Japan’s stance questioned as six-party envoys plan discussionThe top nuclear envoys for South Korea, the United States and Japan will meet in Tokyo next week to negotiate ways to resume the six-party talks to denuclearize Pyongyang, according to the Ministry of Foreign Affairs here Thursday.
The trilateral talks follow a recent U.S. Congressional Research Service (CRS) report underscoring concern in Washington that the tension between Seoul and Tokyo “jeopardizes U.S. interests by complicating trilateral cooperation on North Korea policy and other regional challenges.”
On Wednesday, Hwang Joon-kook, special representative for Korean Peninsula Peace and Security Affairs, will meet with U.S. envoy Sung Kim, the special representative for North Korea policy and Japan’s Junichi Ihara, the director general of the Asia and Oceania Affairs Bureau.
South Korean Foreign Ministry spokesman Noh Kwang-il said in a briefing on Thursday that the three six-party envoys are expected to discuss “North Korea issues, including the nuclear problem.”
“Bilateral and multilateral talks have continued in regard to the six-party talks within the framework of the six-party talks,” he said, adding that the outcome of the talks will be announced afterward.
Talks surrounding the dismantlement of Pyongyang’s nuclear program among China, Japan, Russia, the United States and the two Koreas have been stalled since 2008, when North Korea walked away from negotiations.
According to the CRS report released Tuesday, comments by the administration of Japanese Prime Minister Shinzo Abe on controversial historical issues “could upset regional relations in ways that hurt U.S. interests.”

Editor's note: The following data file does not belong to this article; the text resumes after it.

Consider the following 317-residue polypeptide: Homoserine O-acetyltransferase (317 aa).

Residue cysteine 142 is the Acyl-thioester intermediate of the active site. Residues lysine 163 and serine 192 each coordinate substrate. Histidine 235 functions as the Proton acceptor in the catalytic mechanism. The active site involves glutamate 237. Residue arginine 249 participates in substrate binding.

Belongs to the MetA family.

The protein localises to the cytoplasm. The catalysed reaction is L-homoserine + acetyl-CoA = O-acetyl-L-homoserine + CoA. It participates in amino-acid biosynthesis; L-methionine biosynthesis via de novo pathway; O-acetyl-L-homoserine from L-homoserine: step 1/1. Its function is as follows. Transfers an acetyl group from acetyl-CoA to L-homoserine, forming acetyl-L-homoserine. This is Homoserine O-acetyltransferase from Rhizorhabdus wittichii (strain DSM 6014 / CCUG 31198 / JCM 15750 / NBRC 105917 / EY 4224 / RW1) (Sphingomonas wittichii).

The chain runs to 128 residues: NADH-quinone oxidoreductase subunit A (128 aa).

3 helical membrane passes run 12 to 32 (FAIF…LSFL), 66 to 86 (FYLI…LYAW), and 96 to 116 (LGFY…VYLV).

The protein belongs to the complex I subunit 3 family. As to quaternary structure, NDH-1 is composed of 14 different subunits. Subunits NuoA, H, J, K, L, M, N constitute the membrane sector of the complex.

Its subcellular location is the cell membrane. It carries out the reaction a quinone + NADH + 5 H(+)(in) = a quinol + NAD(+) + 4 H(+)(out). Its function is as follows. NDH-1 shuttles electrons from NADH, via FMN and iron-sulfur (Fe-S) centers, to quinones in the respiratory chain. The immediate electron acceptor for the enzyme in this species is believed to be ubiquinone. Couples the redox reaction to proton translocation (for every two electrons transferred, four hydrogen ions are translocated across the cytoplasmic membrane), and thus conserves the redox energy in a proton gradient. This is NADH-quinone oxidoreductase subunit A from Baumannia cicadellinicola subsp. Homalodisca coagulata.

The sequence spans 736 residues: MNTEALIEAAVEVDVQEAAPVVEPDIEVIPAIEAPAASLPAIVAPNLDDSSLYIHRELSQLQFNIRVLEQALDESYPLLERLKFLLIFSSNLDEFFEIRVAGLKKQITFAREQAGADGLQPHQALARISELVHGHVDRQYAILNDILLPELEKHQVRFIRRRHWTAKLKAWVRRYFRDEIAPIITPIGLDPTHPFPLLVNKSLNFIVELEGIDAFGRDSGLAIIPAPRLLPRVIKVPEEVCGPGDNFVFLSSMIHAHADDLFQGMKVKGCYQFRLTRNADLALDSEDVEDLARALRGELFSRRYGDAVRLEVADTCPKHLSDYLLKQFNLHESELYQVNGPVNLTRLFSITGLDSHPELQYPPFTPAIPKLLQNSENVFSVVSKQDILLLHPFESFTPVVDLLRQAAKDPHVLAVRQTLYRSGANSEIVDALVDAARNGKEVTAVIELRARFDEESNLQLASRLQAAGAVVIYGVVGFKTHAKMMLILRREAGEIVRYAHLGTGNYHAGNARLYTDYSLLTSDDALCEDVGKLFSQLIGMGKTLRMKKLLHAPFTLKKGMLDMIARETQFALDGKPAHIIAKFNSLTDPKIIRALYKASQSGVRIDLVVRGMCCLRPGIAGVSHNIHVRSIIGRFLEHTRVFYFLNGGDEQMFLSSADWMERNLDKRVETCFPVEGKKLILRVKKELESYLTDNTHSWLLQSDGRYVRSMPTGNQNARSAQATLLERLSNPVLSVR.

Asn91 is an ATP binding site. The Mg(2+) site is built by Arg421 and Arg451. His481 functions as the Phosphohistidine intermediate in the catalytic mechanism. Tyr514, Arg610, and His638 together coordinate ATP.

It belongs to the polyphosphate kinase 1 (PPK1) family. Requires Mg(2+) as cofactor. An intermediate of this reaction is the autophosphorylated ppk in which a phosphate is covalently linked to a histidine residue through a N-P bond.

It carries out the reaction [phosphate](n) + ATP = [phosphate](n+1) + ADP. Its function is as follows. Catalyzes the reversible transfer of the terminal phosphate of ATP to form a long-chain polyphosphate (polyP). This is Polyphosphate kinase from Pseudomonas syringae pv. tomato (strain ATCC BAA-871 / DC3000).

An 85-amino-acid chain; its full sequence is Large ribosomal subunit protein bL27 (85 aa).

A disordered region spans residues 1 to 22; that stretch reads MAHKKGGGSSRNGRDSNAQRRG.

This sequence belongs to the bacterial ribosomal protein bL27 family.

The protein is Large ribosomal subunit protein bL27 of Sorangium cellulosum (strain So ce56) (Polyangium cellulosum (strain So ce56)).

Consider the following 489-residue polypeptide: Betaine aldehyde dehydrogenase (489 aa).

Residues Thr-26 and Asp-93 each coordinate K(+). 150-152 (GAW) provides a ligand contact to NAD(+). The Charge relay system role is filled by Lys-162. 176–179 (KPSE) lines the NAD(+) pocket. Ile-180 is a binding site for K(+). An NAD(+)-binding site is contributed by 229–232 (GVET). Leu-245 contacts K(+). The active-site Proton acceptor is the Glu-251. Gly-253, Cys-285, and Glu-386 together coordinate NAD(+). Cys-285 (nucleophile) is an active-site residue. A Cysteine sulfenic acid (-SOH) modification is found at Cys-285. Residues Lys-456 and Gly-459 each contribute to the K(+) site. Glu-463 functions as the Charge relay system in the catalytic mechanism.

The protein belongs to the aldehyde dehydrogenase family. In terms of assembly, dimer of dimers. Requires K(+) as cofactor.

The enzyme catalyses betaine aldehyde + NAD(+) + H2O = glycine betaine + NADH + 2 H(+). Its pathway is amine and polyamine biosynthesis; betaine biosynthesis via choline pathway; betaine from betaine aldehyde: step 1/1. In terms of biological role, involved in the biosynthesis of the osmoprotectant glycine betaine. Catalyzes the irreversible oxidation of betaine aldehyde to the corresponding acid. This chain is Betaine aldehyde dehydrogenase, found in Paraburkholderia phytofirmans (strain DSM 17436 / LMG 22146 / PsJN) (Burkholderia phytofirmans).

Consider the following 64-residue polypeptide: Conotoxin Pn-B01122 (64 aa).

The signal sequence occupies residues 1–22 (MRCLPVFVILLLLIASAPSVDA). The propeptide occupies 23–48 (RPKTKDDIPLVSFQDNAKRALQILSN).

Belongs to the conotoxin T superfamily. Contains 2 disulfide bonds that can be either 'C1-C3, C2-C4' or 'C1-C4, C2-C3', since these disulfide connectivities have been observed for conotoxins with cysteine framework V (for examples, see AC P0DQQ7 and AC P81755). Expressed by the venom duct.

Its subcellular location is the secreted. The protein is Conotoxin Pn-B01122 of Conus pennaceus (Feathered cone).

The United States has pushed for greater trilateral security cooperation with South Korea and Japan, and the report added that the poor relationship between the two neighbors could disturb the regional security environment.
It could also hinder efforts by Washington to build an integrated ballistic missile defense system involving the United States, Japan and South Korea, it pointed out.
The report, entitled “Japan-U.S. Relations: Issues for Congress,” added that the international community would be “closely watching” how Abe handles historical wartime issues in the lead up to the 70th anniversary of the end of World War II in August.
While members of the six-party talks remain divided on what it would take to resume discussions on North Korea’s nuclear program, Pyongyang has continued with a more active front in diplomatic affairs.
North Korean leader Kim Jong-un was positive about accepting President Vladimir Putin’s invitation to visit Russia in May for the 70th anniversary of the Soviet Union’s victory over Nazi Germany.
The North Korean leader’s potential diplomatic debut has immense implications for the international community, particularly the countries in the six-party talks.
Ri Yong-ho, the North Korean vice-foreign minister and the chief negotiator for the six-party talks, held informal talks Sunday and Monday with an American delegation of former senior diplomats and academics in Singapore. The U.S. delegation included former special envoy for North Korea policy Stephen Bosworth.
Discussions focused on Pyongyang’s nuclear missile program, among other affairs.
Ri reiterated Pyongyang’s proposal earlier this month that called for the suspension of the joint annual military drills between South Korea and the United States in return for a temporary halt to its nuclear tests.
The idea has already been rejected by Washington.
Ri’s delegation on Tuesday headed to Beijing before returning to Pyongyang on Thursday. However, the Chinese Foreign Ministry did not confirm if the North Korean vice-foreign minister met with his Chinese counterpart, Wu Dawei, the special representative for Korean Peninsula Affairs.
Beijing and Moscow have both indicated a willingness for the early resumption of six-party talks.
Hwang departs for Tokyo on Tuesday.
BY SARAH KIM [firstname.lastname@example.org]
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